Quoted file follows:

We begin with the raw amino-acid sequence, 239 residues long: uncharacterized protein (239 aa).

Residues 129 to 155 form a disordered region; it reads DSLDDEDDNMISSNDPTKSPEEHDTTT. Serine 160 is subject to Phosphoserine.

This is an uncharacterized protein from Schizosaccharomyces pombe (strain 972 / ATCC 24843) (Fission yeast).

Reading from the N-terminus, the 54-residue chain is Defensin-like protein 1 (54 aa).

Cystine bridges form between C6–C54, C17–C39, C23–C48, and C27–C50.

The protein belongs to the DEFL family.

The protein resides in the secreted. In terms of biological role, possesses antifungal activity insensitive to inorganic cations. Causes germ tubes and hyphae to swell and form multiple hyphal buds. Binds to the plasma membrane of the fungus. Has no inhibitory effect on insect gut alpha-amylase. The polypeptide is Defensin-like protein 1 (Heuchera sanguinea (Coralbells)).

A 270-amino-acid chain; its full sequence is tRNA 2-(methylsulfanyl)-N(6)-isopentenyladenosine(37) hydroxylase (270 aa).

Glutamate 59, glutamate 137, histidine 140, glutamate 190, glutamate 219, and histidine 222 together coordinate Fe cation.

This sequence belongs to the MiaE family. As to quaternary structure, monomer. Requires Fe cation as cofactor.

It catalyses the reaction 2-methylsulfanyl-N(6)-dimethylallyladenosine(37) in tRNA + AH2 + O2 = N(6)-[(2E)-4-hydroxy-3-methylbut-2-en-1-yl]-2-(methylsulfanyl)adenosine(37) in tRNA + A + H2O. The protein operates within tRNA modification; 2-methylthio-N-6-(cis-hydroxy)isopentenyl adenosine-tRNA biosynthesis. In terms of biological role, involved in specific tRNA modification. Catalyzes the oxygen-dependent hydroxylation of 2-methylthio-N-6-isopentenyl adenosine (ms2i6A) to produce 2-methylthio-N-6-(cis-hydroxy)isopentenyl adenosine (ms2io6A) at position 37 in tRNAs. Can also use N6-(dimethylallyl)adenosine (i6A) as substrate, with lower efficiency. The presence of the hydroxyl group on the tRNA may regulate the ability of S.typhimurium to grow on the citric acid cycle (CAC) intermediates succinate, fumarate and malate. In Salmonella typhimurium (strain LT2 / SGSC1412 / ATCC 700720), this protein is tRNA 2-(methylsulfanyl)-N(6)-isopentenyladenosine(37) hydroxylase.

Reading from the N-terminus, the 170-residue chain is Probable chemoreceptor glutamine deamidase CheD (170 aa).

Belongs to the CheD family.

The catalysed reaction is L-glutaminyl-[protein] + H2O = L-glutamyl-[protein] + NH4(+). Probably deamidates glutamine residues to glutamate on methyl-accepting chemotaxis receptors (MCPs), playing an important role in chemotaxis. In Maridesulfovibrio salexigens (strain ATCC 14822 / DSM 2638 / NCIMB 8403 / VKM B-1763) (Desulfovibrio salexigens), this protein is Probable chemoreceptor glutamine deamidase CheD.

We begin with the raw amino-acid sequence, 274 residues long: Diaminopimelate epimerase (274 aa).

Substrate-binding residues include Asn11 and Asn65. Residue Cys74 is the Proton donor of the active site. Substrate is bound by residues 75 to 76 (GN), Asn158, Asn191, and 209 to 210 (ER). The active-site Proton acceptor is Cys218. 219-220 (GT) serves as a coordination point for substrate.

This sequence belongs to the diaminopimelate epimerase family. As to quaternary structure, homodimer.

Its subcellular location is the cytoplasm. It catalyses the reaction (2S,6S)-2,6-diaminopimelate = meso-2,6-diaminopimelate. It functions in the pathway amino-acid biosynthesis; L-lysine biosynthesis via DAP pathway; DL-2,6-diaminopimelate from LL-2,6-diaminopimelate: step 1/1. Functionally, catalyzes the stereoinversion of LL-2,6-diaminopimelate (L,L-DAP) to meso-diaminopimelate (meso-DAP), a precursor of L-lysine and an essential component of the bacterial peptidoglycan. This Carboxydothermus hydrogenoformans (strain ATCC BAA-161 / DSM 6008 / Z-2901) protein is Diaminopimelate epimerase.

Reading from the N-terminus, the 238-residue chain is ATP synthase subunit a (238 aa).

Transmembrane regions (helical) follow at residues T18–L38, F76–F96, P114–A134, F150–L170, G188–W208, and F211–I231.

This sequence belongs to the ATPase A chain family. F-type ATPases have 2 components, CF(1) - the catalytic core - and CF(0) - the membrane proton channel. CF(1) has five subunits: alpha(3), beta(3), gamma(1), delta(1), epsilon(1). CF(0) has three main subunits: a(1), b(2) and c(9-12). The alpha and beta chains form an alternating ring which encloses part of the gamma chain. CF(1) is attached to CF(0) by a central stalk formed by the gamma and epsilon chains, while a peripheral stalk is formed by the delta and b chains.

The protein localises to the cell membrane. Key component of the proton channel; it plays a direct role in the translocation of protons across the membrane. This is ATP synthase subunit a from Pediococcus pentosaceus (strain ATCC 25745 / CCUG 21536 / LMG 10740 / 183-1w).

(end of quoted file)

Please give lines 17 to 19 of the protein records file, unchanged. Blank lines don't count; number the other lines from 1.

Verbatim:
This sequence belongs to the diaminopimelate epimerase family. As to quaternary structure, homodimer.

Its subcellular location is the cytoplasm. It catalyses the reaction (2S,6S)-2,6-diaminopimelate = meso-2,6-diaminopimelate. It functions in the pathway amino-acid biosynthesis; L-lysine biosynthesis via DAP pathway; DL-2,6-diaminopimelate from LL-2,6-diaminopimelate: step 1/1. Functionally, catalyzes the stereoinversion of LL-2,6-diaminopimelate (L,L-DAP) to meso-diaminopimelate (meso-DAP), a precursor of L-lysine and an essential component of the bacterial peptidoglycan. This Carboxydothermus hydrogenoformans (strain ATCC BAA-161 / DSM 6008 / Z-2901) protein is Diaminopimelate epimerase.

Reading from the N-terminus, the 238-residue chain is ATP synthase subunit a (238 aa).